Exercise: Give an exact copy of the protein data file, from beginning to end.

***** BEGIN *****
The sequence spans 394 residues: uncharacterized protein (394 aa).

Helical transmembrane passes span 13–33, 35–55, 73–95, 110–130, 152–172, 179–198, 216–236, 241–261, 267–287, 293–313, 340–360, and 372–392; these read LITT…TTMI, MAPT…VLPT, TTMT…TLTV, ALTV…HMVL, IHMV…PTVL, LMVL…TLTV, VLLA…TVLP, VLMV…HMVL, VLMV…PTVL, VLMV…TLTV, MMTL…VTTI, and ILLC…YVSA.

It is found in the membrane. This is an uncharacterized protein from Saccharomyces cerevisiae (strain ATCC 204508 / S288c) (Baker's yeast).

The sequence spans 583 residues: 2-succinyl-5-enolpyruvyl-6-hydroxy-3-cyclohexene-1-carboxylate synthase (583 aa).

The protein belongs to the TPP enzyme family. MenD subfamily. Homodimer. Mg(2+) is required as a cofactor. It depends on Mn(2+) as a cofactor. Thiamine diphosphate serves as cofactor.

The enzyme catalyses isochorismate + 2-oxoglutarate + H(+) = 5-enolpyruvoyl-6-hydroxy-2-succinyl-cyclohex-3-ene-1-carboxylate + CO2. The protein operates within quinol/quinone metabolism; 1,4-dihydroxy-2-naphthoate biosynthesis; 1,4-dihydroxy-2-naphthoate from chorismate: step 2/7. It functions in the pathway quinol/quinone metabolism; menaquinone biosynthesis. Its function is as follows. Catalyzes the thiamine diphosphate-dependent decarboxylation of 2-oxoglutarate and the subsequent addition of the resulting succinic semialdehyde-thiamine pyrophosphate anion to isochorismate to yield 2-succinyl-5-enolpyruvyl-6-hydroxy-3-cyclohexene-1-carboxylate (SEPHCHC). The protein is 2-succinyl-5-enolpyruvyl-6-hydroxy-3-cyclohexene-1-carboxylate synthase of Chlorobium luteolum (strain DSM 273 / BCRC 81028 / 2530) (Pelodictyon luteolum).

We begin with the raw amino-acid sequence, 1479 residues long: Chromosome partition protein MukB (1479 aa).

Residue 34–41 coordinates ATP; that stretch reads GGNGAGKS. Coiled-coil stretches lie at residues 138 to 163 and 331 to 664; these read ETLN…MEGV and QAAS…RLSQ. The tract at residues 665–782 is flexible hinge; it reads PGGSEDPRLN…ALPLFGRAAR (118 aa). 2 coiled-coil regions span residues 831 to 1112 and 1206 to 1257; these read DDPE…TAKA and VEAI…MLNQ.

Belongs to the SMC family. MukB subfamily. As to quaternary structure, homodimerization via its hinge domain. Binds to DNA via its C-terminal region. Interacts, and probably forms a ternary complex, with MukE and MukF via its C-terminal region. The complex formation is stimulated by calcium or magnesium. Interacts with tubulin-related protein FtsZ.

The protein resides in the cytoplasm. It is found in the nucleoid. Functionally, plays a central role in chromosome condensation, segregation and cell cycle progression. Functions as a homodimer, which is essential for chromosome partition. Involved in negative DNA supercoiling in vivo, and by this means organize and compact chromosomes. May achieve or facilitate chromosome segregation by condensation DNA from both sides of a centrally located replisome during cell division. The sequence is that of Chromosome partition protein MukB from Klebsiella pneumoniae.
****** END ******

The sequence spans 394 residues: uncharacterized protein (394 aa).

Helical transmembrane passes span 13–33, 35–55, 73–95, 110–130, 152–172, 179–198, 216–236, 241–261, 267–287, 293–313, 340–360, and 372–392; these read LITT…TTMI, MAPT…VLPT, TTMT…TLTV, ALTV…HMVL, IHMV…PTVL, LMVL…TLTV, VLLA…TVLP, VLMV…HMVL, VLMV…PTVL, VLMV…TLTV, MMTL…VTTI, and ILLC…YVSA.

It is found in the membrane. This is an uncharacterized protein from Saccharomyces cerevisiae (strain ATCC 204508 / S288c) (Baker's yeast).

The sequence spans 583 residues: 2-succinyl-5-enolpyruvyl-6-hydroxy-3-cyclohexene-1-carboxylate synthase (583 aa).

The protein belongs to the TPP enzyme family. MenD subfamily. Homodimer. Mg(2+) is required as a cofactor. It depends on Mn(2+) as a cofactor. Thiamine diphosphate serves as cofactor.

The enzyme catalyses isochorismate + 2-oxoglutarate + H(+) = 5-enolpyruvoyl-6-hydroxy-2-succinyl-cyclohex-3-ene-1-carboxylate + CO2. The protein operates within quinol/quinone metabolism; 1,4-dihydroxy-2-naphthoate biosynthesis; 1,4-dihydroxy-2-naphthoate from chorismate: step 2/7. It functions in the pathway quinol/quinone metabolism; menaquinone biosynthesis. Its function is as follows. Catalyzes the thiamine diphosphate-dependent decarboxylation of 2-oxoglutarate and the subsequent addition of the resulting succinic semialdehyde-thiamine pyrophosphate anion to isochorismate to yield 2-succinyl-5-enolpyruvyl-6-hydroxy-3-cyclohexene-1-carboxylate (SEPHCHC). The protein is 2-succinyl-5-enolpyruvyl-6-hydroxy-3-cyclohexene-1-carboxylate synthase of Chlorobium luteolum (strain DSM 273 / BCRC 81028 / 2530) (Pelodictyon luteolum).

We begin with the raw amino-acid sequence, 1479 residues long: Chromosome partition protein MukB (1479 aa).

Residue 34–41 coordinates ATP; that stretch reads GGNGAGKS. Coiled-coil stretches lie at residues 138 to 163 and 331 to 664; these read ETLN…MEGV and QAAS…RLSQ. The tract at residues 665–782 is flexible hinge; it reads PGGSEDPRLN…ALPLFGRAAR (118 aa). 2 coiled-coil regions span residues 831 to 1112 and 1206 to 1257; these read DDPE…TAKA and VEAI…MLNQ.

Belongs to the SMC family. MukB subfamily. As to quaternary structure, homodimerization via its hinge domain. Binds to DNA via its C-terminal region. Interacts, and probably forms a ternary complex, with MukE and MukF via its C-terminal region. The complex formation is stimulated by calcium or magnesium. Interacts with tubulin-related protein FtsZ.

The protein resides in the cytoplasm. It is found in the nucleoid. Functionally, plays a central role in chromosome condensation, segregation and cell cycle progression. Functions as a homodimer, which is essential for chromosome partition. Involved in negative DNA supercoiling in vivo, and by this means organize and compact chromosomes. May achieve or facilitate chromosome segregation by condensation DNA from both sides of a centrally located replisome during cell division. The sequence is that of Chromosome partition protein MukB from Klebsiella pneumoniae.